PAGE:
Promoting the Public Spirit
At the elegant Museum of Contemporary Art in Monterrey, Mexico, a crowd of hundreds looked on this past November as the Woodrow Wilson Award for Corporate Citizenship was presented to Don Lorenzo Zambrano, Chairman and CEO of the multinational cement-manufacturing giant CEMEX. Don Lorenzo is among Mexico’s most generous and creative philanthropists, noted especially for his support of programs designed to give Mexicans the opportunity to own their own homes.
At the Wilson Center, we have long believed in the importance of recognizing men and women who exhibit unusual public spirit. Our two principal means of bestowing that recognition have been the Woodrow Wilson Award for Corporate Citizenship and for individuals in public life, the Woodrow Wilson Award for Public Service. As the Center continues to expand its international reach, we have begun in recent years to identify worthy recipients, outside the United States. The ceremony in Monterrey was the ninth such event we have sponsored abroad, and in coming months we plan to host ceremonies in São Paulo, Calgary, Helsinki and Athens.
One of the striking things about these international events is how enthusiastically they are received. In large part, that is a reflection of the esteem in which the award recipients are held. In Vancouver, nearly a thousand people came to applaud Michael Harcourt, the former premier of British Columbia, and industrialist-philanthropist William Sauder, the founder of International Forest Products. In Sydney, we honored entrepreneur Frank Lowy, cofounder of the Westfield Group, for corporate citizenship, and we were proud to recognize Australian prime minister John Howard for public service, in our first such citation of a head of government. In a taped message, President George W. Bush saluted the prime minister, observing that “the award pays tribute to those who have shown a special commitment to free and open debate and demonstrated strength of character in working for thoughtful public policy.”
In extending the reach of the awards, we are acting in accord with the international character of the Wilson Center. We hope to promote and publicize around the globe the values of public-spiritedness, intellectual engagement, and international dialogue that are as fundamental to the Center as they were to Woodrow Wilson himself. The ceremonies are usually accompanied by a scholarly program—a practical demonstration of the value of sharing knowledge and ideas to build international understanding.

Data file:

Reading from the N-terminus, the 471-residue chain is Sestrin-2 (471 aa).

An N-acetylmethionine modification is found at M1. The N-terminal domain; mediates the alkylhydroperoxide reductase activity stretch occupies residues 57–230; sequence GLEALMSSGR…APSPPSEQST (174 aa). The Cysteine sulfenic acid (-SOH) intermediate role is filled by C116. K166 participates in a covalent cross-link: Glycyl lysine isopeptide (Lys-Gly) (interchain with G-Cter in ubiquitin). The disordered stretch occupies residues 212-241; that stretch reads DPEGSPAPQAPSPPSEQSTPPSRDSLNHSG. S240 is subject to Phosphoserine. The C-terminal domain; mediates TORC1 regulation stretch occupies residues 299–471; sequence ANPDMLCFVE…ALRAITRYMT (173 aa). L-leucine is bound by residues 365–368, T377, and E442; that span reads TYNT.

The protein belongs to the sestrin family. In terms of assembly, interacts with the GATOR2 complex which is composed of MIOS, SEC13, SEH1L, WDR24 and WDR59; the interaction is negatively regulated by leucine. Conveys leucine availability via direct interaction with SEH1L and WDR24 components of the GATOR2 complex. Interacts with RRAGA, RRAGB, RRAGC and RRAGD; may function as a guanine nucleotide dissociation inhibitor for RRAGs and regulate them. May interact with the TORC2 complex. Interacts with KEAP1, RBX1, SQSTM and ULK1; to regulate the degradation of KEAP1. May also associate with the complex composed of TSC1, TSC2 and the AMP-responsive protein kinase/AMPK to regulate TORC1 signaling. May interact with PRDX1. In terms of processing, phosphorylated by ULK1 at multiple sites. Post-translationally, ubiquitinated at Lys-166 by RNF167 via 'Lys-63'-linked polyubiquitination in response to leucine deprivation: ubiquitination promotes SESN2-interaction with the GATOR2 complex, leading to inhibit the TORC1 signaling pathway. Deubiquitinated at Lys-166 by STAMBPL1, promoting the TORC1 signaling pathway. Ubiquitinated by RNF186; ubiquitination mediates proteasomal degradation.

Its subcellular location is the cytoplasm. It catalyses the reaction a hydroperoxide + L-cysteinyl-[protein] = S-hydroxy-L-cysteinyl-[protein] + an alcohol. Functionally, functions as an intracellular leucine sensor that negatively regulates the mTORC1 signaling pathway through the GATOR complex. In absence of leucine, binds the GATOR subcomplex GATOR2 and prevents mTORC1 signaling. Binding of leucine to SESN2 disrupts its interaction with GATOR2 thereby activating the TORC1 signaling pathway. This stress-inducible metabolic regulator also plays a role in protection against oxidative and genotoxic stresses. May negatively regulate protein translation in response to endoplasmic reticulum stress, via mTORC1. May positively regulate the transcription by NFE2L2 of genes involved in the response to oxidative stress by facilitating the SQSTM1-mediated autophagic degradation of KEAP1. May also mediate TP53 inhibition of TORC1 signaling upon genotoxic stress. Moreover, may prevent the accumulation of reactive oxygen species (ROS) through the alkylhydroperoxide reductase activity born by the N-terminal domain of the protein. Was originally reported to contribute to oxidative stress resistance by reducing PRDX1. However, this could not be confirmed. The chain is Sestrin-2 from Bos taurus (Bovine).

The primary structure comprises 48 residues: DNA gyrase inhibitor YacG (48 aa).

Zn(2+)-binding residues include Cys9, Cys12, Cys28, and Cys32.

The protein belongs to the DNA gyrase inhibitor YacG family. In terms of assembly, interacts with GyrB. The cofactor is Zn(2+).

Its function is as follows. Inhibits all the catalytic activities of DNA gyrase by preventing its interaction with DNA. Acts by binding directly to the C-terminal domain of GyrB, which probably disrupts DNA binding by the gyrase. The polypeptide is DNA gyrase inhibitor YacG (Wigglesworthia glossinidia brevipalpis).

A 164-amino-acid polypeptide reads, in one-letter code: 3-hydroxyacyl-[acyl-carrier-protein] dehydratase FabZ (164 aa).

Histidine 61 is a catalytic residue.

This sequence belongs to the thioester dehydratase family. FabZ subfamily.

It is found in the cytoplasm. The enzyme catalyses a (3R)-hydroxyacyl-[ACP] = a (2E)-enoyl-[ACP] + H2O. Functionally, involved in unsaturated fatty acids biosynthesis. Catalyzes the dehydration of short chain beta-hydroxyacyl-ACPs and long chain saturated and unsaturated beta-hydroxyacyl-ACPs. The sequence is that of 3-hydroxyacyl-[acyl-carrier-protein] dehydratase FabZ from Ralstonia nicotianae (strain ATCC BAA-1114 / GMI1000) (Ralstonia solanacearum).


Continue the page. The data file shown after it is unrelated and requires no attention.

Best of all, the events leave a legacy of scholarly activity, because the Center uses the funds raised by the awards dinners to maintain and enlarge its programs of study and exchange with the host countries.
Which brings me to a second reason why I think the awards ceremonies have been so enthusiastically received. In many countries, the hunger for better dialogue with the United States is palpable, and the Wilson Center embodies the ideal of free and open discussion. Angus Reid, the Canadian Co-Chair of the Advisory Board of the Wilson Center’s Canada Institute, explained to The Vancouver Sun that bilateral issues get very little serious attention in the United States. Like our other divisions, the Institute fills the need for “a place for much more reasoned debate than the courtroom or the world of political rhetoric.”
Political debate these days—and maybe any days—is often cacophonous. The Wilson Center provides a zone of quiet—a neutral forum where scholars and policymakers from around the world can discuss issues of mutual concern at a civilized volume. By recognizing the work of exceptional men and women through the Woodrow Wilson Awards, we hope to widen that discussion and to support and recognize the efforts of innumerable other public-spirited individuals around the world.*
* Editor’s Note: This article originally appeared in the Winter 2006 edition of the Wilson Quarterly. It is reprinted by permission.
Chair, Woodrow Wilson International Center for Scholars;
United States Ambassador to Switzerland, 1989-1993